Sanyo 6600 Katana review: Sanyo 6600 Katana

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The Good The Sanyo 6600 Katana has a slim silhouette and offers a VGA camera, Bluetooth, a speakerphone, text messaging, voice dialing, a voice recorder, and a wireless Web browser. It has a large external screen.

The Bad The Sanyo 6600 Katana's feature set is rather underwhelming and doesn't have 3G support like many of its slim counterparts. It also suffers from flat keys that are slippery and difficult to dial by feel.

The Bottom Line The Sanyo 6600 Katana pales in comparison to the Motorola Razr and the Samsung MM-A900 in terms of design and features. But on its own, it's a pretty good midtier phone.

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7.0 Overall
  • Design 7
  • Features 7
  • Performance 7

When the Samsung MM-A900 arrived from Sprint late last year, we called it Samsung's answer to the Motorola Razr, thanks to its slim shape and similar, flip-phone design. Fast-forward several months, and Sprint has yet another Razr competitor on its hands: the Sanyo 6600 Katana. Having named it after a type of samurai sword, Sanyo clearly has high ambitions with this slim and slender handset, perhaps aiming to draw people away from the widely popular Razr. But without features such as a megapixel camera, a music player, or 3G support, the Sanyo 6600 Katana pales in comparison to both the Samsung MM-A900 and Verizon's Razr V3m. On the upside, its retail price of $279.99 is markedly cheaper than that of the Samsung and Motorola phones, and you can get it for $79.99 after a two-year service contract with Sprint. It also comes in Mystic Black, Sapphire Blue, Cherry Blossom Pink, and Polar White. The white phone is sold exclusively at RadioShack.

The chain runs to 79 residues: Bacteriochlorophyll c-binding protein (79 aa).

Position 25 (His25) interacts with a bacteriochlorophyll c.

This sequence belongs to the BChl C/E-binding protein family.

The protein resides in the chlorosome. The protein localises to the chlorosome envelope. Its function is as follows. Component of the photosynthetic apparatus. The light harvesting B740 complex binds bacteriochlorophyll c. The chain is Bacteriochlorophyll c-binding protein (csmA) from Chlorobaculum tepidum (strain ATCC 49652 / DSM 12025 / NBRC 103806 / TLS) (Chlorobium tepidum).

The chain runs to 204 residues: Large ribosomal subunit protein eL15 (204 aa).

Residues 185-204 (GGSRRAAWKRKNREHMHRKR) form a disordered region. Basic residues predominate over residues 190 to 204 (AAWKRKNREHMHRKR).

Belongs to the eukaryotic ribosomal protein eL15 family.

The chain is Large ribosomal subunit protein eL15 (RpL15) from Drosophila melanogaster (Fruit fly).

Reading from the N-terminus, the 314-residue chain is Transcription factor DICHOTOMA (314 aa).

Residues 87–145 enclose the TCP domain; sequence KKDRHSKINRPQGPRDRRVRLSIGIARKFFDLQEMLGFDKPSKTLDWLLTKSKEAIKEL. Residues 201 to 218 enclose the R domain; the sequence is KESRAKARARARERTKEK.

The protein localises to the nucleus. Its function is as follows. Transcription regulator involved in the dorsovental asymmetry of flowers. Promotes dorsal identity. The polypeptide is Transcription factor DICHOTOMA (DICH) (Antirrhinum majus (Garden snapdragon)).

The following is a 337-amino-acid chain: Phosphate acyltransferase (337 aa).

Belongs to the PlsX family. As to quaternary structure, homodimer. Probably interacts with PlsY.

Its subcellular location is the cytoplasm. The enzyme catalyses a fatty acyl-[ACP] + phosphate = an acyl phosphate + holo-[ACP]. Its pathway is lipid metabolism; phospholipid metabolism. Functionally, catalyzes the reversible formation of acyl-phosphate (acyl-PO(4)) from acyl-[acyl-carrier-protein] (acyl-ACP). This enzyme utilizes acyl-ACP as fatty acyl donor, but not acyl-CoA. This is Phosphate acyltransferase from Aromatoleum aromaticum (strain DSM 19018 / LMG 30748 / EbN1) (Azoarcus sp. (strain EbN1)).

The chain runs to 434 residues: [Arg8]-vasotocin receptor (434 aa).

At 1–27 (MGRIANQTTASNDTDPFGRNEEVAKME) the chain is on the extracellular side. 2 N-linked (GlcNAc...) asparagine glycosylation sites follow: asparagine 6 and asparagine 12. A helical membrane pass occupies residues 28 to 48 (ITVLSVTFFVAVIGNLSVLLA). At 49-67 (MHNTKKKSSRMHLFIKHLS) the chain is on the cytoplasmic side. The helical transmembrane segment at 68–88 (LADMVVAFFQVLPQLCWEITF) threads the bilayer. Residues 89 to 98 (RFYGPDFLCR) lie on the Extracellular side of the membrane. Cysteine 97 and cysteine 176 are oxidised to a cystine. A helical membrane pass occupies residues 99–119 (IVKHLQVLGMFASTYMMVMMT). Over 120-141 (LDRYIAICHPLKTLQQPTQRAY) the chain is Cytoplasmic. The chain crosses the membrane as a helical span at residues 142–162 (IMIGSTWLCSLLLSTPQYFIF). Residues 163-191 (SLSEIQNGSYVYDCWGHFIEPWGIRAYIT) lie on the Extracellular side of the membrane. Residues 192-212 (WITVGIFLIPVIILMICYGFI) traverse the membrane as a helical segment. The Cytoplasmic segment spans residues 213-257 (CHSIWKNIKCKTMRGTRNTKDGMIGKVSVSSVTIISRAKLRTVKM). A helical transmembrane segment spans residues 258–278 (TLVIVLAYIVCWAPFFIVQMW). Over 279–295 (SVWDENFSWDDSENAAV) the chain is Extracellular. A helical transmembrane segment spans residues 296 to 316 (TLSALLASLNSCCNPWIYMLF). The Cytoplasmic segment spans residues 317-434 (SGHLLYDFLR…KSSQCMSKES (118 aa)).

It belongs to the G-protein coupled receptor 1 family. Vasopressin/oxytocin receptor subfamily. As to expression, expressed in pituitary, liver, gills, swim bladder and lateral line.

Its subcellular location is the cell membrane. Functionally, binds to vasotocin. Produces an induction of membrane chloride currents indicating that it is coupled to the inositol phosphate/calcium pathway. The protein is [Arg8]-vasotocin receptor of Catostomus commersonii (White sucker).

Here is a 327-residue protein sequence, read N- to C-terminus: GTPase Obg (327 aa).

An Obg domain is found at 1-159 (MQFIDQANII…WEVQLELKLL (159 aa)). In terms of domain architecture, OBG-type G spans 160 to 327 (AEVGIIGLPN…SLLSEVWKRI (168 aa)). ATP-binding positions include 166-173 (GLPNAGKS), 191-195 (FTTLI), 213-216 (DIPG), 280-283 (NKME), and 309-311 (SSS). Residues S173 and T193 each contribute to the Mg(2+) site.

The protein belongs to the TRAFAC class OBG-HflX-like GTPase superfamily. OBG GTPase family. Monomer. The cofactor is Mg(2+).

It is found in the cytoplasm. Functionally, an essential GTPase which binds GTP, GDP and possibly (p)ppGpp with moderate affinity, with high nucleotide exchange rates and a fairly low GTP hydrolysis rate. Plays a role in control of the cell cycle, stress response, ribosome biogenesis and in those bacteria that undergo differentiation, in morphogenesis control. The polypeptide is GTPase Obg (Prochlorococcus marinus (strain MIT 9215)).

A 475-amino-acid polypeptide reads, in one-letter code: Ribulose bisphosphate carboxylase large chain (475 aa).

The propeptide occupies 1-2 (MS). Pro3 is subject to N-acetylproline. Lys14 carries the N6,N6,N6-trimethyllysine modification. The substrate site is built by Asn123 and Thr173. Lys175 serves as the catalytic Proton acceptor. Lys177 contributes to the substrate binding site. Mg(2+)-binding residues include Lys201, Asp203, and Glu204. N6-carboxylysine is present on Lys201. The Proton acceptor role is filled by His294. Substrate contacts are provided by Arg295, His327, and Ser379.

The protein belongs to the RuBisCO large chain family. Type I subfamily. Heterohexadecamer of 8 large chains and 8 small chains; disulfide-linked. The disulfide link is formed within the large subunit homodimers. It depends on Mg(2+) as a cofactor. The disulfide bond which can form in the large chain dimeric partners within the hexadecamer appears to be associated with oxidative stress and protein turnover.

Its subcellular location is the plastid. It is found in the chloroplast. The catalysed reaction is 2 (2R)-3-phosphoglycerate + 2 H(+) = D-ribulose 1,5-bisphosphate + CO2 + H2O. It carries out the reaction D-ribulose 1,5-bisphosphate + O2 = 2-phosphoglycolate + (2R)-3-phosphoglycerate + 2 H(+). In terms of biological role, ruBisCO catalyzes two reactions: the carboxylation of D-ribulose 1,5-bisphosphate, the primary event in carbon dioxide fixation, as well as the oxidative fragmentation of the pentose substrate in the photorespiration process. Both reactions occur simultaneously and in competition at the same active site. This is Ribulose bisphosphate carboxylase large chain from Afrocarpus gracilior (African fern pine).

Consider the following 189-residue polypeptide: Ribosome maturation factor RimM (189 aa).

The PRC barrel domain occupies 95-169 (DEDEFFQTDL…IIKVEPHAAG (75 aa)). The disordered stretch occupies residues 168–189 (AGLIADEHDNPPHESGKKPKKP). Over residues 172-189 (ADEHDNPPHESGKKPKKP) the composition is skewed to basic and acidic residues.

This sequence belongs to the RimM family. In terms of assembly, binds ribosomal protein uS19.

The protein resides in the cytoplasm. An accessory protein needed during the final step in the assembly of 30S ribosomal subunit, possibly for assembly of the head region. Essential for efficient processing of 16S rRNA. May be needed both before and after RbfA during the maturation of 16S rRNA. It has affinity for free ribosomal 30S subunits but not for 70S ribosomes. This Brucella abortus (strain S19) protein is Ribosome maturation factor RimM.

The major draw of the Sanyo 6600 Katana is, obviously, its design. It has a superslim form factor that measures 3.9 by 2.0 by 0.6 inches, much like the MM-A900, and it weighs a very light 3.4 ounces, much like the Razr. Its thin profile means it slips into a pocket easily, and we found the phone comfortable to hold in hand and next to the ear.

The Sanyo 6600 Katana has a VGA camera.

At first glance, it's easy to confuse the Katana with the Razr. The camera is located at the top of the front flap with the external display just underneath, which is very similar to the Razr--although the Katana has a slightly beveled front, while the Razr's front flap is flat. We liked the Katana's large, 1-inch-diagonal, 65,000-color external display; it demonstrates the usual signal strength, as well as battery life and time; plus, it shows photo caller ID and acts as a camera viewfinder for self-portraits. On the left spine is the volume rocker, while the right spine is home to a dedicated camera button.

Flip open the phone and you'll find a large 65,000-color, 2.2-inch-diagonal screen, which is rather disappointing when compared to the 262,000-color support of the Samsung MM-A900. What's more, the screen was difficult to see in bright sunlight. You can change the display's backlight time and font size, but you can't adjust the brightness or contrast. The menu design has a brushed-metal look, which we found boring, but it was easy to use.

Below the display are the navigational controls and keypad, which are arranged in a blocky, gridlike layout. The navigation keys consist of two soft keys and a five-way toggle that also act as shortcuts to text messaging, voice recording, the My Content folder, and the Web browser. These shortcuts are not user-customizable. Below the left soft-key is the dedicated camera button and below the right soft key is the Back button. Above the keypad are the Talk and End/power keys, with the speakerphone key in between. As with the MM-A900 and the Razr, the keys are flush to the surface, making them difficult to dial by feel. Perhaps worse than either of the two, the keys on the Katana are terribly slippery, which made navigating the menu even trickier. The keys glow bright blue when activated, and you can adjust the backlight timer on the keys.